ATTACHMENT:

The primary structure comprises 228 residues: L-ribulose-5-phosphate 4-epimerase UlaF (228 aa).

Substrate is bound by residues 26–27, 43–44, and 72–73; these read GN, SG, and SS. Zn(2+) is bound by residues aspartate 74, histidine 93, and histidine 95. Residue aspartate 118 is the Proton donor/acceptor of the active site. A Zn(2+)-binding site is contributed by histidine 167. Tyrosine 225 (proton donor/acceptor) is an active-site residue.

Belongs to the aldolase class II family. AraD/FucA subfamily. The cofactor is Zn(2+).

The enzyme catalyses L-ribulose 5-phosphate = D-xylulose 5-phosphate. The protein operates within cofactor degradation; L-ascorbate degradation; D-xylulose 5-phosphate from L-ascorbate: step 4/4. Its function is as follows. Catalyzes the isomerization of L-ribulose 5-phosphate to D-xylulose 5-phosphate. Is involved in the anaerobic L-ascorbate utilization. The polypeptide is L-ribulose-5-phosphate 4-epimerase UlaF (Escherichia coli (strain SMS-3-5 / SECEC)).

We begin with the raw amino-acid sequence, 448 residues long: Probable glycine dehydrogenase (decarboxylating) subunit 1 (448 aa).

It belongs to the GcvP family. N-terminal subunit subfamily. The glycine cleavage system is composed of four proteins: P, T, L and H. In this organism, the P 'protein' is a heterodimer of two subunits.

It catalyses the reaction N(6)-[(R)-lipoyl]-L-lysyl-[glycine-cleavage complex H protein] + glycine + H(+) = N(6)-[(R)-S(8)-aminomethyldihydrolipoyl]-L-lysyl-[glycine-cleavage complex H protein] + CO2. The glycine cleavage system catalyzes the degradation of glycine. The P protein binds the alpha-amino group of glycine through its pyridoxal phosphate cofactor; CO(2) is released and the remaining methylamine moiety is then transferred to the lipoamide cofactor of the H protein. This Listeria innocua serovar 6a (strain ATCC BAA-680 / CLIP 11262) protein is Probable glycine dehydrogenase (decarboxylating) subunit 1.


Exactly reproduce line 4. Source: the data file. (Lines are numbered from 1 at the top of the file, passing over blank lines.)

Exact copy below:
The enzyme catalyses L-ribulose 5-phosphate = D-xylulose 5-phosphate. The protein operates within cofactor degradation; L-ascorbate degradation; D-xylulose 5-phosphate from L-ascorbate: step 4/4. Its function is as follows. Catalyzes the isomerization of L-ribulose 5-phosphate to D-xylulose 5-phosphate. Is involved in the anaerobic L-ascorbate utilization. The polypeptide is L-ribulose-5-phosphate 4-epimerase UlaF (Escherichia coli (strain SMS-3-5 / SECEC)).